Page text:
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Android 14: Everything we know so far
Google’s Android operating system is the engine of most of the smartphone industry, which is why it matters when a major new version is released. Android 13 is the most recently released version of Android, but Android 14 is set to be released later this year.
So what should we expect in terms of features? What about a list of supported devices? Here’s everything we know about Android 14 right now.
When is Android 14 coming out?
There’s no firm date, but based on history, we’re expecting a late summer 2023 rollout. That should be preceded by an initial developer beta released by the end of March, and in between, a full unveiling at Google’s annual I/O conference. The last two I/Os took place in May.
For reference, Android 13 was released on August 15, 2022, while Android 12 started rolling out to devices on October 19, 2021.
Note, however, that as is usual with Android, not every phone and tablet will get the update simultaneously. The first devices to get it will be Google’s own Pixel phones — more on this shortly. Depending on your device, you may have to wait a few months after the official Android 14 release to get the update. Check out the Android 12 rollout timeline at the link above to see which manufacturers were the first to release it.
What will Android 14 be called?
The end product will probably be known only as “Android 14,” but internally Google is using the codename “Upside Down Cake,” following its standard dessert theme. Android 13 was labeled “Tiramisu” and Android 12 was called “Snow Cone.”
As many of you will remember, Google used to name every Android version after a dessert, but it stopped doing that in 2019 when it released Android 10. Just to give you a taste, previous versions of the software were called Android 9 Pie, Android 8 Oreo, and Android 7 Nougat.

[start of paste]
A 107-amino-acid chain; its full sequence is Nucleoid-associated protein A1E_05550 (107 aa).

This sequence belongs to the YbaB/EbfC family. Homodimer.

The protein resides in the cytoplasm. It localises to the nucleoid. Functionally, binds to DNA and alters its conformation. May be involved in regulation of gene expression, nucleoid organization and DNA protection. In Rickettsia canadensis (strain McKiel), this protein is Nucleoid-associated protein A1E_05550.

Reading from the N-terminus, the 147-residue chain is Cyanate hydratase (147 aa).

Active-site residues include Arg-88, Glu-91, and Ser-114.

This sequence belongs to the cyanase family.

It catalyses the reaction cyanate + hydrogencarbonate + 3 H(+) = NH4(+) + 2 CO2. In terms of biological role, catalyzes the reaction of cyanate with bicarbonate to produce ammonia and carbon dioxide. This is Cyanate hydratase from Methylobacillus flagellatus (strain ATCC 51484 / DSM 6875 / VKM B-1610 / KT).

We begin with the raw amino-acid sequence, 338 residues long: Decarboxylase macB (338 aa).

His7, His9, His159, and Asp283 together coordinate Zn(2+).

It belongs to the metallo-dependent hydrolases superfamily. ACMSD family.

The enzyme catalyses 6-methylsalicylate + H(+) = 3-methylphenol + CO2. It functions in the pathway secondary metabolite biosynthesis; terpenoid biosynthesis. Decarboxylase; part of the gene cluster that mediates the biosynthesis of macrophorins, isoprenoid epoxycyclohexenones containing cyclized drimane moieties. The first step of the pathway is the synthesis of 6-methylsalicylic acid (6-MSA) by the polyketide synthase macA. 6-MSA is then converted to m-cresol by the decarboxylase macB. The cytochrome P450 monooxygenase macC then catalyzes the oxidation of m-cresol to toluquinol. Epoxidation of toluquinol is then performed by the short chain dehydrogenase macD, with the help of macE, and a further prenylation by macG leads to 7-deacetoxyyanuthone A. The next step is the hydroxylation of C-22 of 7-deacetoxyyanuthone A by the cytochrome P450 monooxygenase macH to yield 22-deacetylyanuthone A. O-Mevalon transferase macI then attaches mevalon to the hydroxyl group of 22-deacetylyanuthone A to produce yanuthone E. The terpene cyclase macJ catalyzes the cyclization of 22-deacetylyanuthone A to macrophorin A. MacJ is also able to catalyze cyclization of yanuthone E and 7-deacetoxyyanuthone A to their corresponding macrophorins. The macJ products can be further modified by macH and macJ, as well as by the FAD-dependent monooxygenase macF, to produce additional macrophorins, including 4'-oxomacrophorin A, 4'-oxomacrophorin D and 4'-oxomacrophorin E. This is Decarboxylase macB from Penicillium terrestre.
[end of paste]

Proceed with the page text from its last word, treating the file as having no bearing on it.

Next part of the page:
What we expect to see in Android 14
At this point, the most we have to go on is rumors, leaks, and teases, since the OS hasn’t reached developers just yet and Google hasn’t disclosed much in the way of info. But we still have some idea of what to expect when stable Android 14 rolls out.
One thing we can say with confidence is support for satellites, mimicking an option in Apple’s iPhone 14 lineup. Google’s Senior VP of Android, Hiroshi Lockheimer, indicated this with a tweet in September 2022.
If Google is truly following Apple’s lead, satellite functionality won’t be a replacement for regular phone service, but a lifesaving measure when people are outside of cellular or Wi-Fi range. The iPhone version of the feature (Emergency SOS via satellite) helps people aim at a passing satellite, then send a text message to emergency services and/or personal emergency contacts. Delivery can take anywhere between 15 seconds to a minute or more.
Google will presumably add satellite functions to future Pixel phones, but it’s not clear how many other companies might follow suit. Likewise, we don’t know if satellite tech will be free or require a subscription. Apple has only promised two years of free Emergency SOS with new iPhone 14/14 Pro activations.
It’s also worth noting that chipmaker Qualcomm announced Snapdragon Satellite functionality for emergency alerts and two-way messaging on Android phones. Nevertheless, we’re guessing that official Android support might make things easier for third-party providers too.